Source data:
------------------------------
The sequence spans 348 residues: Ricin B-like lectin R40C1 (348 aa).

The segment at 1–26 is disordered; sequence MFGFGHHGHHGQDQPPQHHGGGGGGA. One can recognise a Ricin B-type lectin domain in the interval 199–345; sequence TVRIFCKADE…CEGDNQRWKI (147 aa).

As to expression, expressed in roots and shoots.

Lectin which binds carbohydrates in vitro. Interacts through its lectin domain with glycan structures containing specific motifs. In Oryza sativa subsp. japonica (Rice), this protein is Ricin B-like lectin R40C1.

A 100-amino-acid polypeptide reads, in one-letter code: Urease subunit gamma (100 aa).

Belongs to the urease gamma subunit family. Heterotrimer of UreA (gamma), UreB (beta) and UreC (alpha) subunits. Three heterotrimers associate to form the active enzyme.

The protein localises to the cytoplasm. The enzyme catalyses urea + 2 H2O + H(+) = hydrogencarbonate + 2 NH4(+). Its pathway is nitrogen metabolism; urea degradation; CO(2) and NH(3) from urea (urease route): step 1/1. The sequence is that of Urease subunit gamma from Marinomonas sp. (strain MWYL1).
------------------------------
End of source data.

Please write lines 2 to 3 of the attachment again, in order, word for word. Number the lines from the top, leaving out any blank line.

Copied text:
The segment at 1–26 is disordered; sequence MFGFGHHGHHGQDQPPQHHGGGGGGA. One can recognise a Ricin B-type lectin domain in the interval 199–345; sequence TVRIFCKADE…CEGDNQRWKI (147 aa).

As to expression, expressed in roots and shoots.